Drawing on the help of the architect Frederick William Peel and Hogarth’s biographer, Henry Austin Dobson, he had the house restored and turned into a museum, installing a collection of the artist’s works and commissioning replica furniture based on images in Hogarth’s prints (he even personally took photographs for a guidebook).
The house opened to the public in 1904 and in 1909 Shipway gave the house to Middlesex County Council. Its ownership passed to Hounslow Council when Middlesex County Council was abolished in 1965.
It was damaged by in September, 1940, during World War II after a parachute mine detonated nearby but was repaired and reopened in 1951. A single storey extension to the property was rebuilt at the time to provide a space for exhibitions.
The now-Grade I-listed property’s interior was refurbished for the tercentenary of Hogarth’s birth in 1997 and again in 2011. A further project in 2020 known as the Mulberry Garden Project – funded by the National Lottery Heritage Fund – added the Weston Studio for learning and activities, but also re-landscaped and reinterpreted the garden to highlight historic planting and themes.
The house and garden are currently managed by London Borough of Hounslow.
Inside, the house continues to show Hogarth’s artistic output including such famous engraving series as A Harlot’s Progress, A Rake’s Progress and Marriage à-la-mode. The house also contains some of the replica furniture commissioned by Shipway.
In the garden is a Mulberry tree believed to be the last survivor of an orchard first established on the site in the 1670s.
There’s a statue of Hogarth and his famous pug dog, Trump, located in Chiswick High Road.
WHERE: Hogarth’s House, Hogarth Lane, Great West Road, Chiswick (nearest Tube station is Turnham Green while nearest Overground is Chiswick Station); WHEN: 12pm to 5pm Tuesday to Sunday and Bank Holiday Mondays; COST: Free; WEBSITE: https://hogarthshouse.org.
10 historic London homes that are now museums…5. The Freud Museum…
The last residence of Sigmund Freud, the founder of psychoanalysis, is located in Hampstead and is now a museum dedicated to his work and that of his daughter, pioneering child psychoanalyst Anna Freud.
The Freuds moved into the property at 20 Maresfield Gardens (having initially briefly stayed at a flat at 39 Elsworthy Road, Primrose Hill) in September, 1938, having left their home in Vienna to escape the Nazi annexation of Austria earlier in the year.
The house dates from 1920 and was built in the Queen Anne Revival Style. A small sun room was added a year after to the rear of the property.
Freud finished his final works Moses and Monotheism and An Outline of Psychoanalysis while at the property and also saw patients there as well as some high profile visitors including Princess Marie Bonaparte, writer HG Wells and literary couple Leonard and Virginia Woolf. Already aged in his 80s when they moved in, he died in the home just a year after on 23rd September, 1939. But his daughter Anna remained in the property until her death in 1982.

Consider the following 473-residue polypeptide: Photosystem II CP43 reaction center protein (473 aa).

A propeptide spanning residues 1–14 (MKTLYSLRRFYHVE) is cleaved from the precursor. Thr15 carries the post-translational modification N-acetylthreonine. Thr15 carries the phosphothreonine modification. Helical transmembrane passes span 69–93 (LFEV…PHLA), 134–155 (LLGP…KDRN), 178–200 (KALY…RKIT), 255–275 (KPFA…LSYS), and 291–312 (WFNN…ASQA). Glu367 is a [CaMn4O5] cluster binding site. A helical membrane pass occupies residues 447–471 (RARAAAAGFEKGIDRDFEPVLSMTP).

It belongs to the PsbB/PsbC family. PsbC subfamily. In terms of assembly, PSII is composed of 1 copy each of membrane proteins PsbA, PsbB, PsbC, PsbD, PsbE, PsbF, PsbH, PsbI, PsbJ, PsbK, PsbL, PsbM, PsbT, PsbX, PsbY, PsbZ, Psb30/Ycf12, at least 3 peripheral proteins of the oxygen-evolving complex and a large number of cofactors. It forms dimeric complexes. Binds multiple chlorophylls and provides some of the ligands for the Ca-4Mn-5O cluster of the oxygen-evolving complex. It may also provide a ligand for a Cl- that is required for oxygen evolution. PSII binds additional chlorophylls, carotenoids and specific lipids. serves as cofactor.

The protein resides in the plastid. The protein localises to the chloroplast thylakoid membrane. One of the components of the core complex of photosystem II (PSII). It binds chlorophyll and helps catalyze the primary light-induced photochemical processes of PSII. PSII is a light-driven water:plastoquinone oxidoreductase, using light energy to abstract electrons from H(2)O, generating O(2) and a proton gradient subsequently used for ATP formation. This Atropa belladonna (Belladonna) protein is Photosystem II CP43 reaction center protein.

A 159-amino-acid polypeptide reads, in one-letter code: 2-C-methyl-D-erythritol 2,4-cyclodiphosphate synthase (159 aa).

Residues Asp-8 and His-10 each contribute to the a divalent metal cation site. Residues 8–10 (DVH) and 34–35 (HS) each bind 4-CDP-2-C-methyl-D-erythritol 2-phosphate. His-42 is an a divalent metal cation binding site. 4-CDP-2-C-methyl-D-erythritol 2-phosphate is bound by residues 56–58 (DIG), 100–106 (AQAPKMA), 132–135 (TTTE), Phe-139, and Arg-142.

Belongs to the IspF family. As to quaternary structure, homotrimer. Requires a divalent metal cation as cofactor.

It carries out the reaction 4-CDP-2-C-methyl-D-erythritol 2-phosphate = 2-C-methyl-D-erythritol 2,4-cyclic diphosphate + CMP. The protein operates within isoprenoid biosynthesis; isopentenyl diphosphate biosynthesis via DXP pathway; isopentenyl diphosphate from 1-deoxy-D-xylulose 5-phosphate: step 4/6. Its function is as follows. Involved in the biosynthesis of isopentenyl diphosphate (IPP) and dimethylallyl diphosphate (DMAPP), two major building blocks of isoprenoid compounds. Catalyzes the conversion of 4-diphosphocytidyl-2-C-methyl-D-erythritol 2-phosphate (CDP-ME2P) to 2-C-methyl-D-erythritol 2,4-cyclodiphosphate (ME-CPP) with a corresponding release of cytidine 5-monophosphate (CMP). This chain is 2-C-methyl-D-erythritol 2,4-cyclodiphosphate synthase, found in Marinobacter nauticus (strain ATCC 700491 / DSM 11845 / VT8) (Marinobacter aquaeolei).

As per her wishes, it was subsequently turned into a museum and opened to the public in July, 1986, as The Freud Museum.
Among the rooms which can be visited today are Freud’s study, the library, hall and dining room but some areas – such as Anna Freud’s consulting room – are used as offices and not open to the public.
The star sight inside is undoubtedly Freud’s famous couch. Located in the study, it was originally the gift of a patient, Madame Benvenisti, in 1890, and is covered with a Qashqa’i carpet which Freud added.
Other items which can be seen in the house include several paintings collected by Freud and a series of photographs by Edmund Engelman which depicted Freud’s apartment in Vienna just weeks before he fled. There’s also a portrait of Freud by Salvador Dali who visited him in London, his collection of antiquities and his painted Austrian furnishings as well as many mementoes related to Anna Freud.
The premises also hosts temporary exhibitions and a range of other events.
The garden outside – much loved by the Freuds – has been left largely as Sigmund Freud would have known it.
The house is one of the rare properties in London which features two English Heritage Blue Plaques – one commemorating Sigmund and the other Anna.
There’s a famous statue of Sigmund Freud by Oscar Nemon just a couple of minutes walk away at the corner of Fitzjohns Avenue and Belsize Lane.
WHERE: The Freud Museum, 20 Maresfield Gardens, Hampstead (nearest Tube stations are Finchley Road, Finchley Road & Frognal and Belsize Park); WHEN: 10:30am to 5pm, Wednesday to Sunday; COST: £14 adults/£12 concessions/£9 young persons (aged 12 to 16, under 12s free); WEBSITE: www.freud.org.uk.